Cyber-attacks have rung out on the three major U.S. data providers after a cybersecurity news site linked the data breaches to a group that supposedly sells stolen social security numbers and other personal information of victimized computer users.
Among the major U.S. data providers suspected to have been attacked by a cybercrime ring were Dun & Bradstreet Corp, Reed Elsevier's LexisNexis Inc and Altegrity Inc's Kroll Background America Inc. KrebsOnSecurity was the first to break the news of the security breaches while an FBI spokesperson exclaimed that the bureau is currently investigating incidents but have not elaborated on any fine details as of yet.
It seems as if the cyber-attacks took place on Wednesday, September 25th where data such as credit reports were among the information stolen. Within those reports, it includes social security numbers, birthdays and other detailed personal information of U.S. residents, which were found to be sold by the cyber ring for 50 cents to $2.50 for each record.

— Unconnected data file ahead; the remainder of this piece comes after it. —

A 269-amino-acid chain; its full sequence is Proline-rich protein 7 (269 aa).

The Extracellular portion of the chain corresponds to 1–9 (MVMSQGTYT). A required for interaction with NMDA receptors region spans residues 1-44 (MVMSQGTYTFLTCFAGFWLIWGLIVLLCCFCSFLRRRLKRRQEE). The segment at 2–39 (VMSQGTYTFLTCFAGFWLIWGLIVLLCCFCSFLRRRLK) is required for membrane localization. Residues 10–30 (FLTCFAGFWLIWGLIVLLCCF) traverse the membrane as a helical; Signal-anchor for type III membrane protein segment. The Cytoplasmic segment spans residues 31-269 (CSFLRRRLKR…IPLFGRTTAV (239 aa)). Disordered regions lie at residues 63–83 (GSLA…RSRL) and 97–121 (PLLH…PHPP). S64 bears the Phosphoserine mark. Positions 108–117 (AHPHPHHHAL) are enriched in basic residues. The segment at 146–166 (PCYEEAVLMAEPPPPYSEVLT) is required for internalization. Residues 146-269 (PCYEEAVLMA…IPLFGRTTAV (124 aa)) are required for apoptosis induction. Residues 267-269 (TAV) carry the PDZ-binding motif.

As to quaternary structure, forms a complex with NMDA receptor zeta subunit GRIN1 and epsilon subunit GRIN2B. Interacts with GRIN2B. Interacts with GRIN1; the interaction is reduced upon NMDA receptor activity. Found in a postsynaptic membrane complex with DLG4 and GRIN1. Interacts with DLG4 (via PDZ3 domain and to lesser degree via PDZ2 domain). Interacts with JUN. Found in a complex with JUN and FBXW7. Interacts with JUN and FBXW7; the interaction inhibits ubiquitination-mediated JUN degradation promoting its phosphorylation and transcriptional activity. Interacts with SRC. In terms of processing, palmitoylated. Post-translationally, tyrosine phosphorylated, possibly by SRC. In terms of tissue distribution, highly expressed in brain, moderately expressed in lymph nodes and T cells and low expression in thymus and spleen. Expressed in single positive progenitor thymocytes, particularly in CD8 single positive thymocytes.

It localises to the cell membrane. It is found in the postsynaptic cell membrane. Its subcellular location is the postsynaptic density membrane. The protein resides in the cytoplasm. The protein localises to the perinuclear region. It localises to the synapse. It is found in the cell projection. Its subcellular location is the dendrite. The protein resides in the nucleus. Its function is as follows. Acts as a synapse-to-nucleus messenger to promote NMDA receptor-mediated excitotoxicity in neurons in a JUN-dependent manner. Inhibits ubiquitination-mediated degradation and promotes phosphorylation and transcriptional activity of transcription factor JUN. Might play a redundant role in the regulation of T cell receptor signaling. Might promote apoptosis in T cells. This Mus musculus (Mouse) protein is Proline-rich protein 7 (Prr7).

Cyber forensics experts who have served as consultants to the publications reporting this cyber-attack assure that there are grave implications from a privacy perspective. The victims and the data brokers are still unsure of what specifically took place in the cyber-attack. Basically, LexisNexis is among the data brokers claiming they have found no evidence of theft, and it seems as if no consumer data was retrieved by the perpetrators.
D&B spokeswoman Michele Caselnova said her firm was "aggressively investigating" the attack. She said, "Data security is a company priority and we are devoting all resources necessary to ensure that security."
The website ssndob.ms remains to be one avenue that the cybercrime ring sold the supposed stolen data. Ironically, there has been an on-going 7-month investigation into SSNDOB. The site has marketed itself on underground cybercrime forums for upwards of 2 years now. Data sold through the site has been from other attacked entities but still has some uncertainty around the validity of a recent attack on the top U.S. data brokers.
Currently, external forensics experts are working with the data brokers, to further investigate the source and reach, if any, of malware found on the servers belonging to the brokers. The incident, or potential destruction that could have taken place, is one example how no known entity is 100% immune to cyber-attacks even if they are among the top data brokers known in the U.S., who supposedly have an iron-clad means of protecting their data.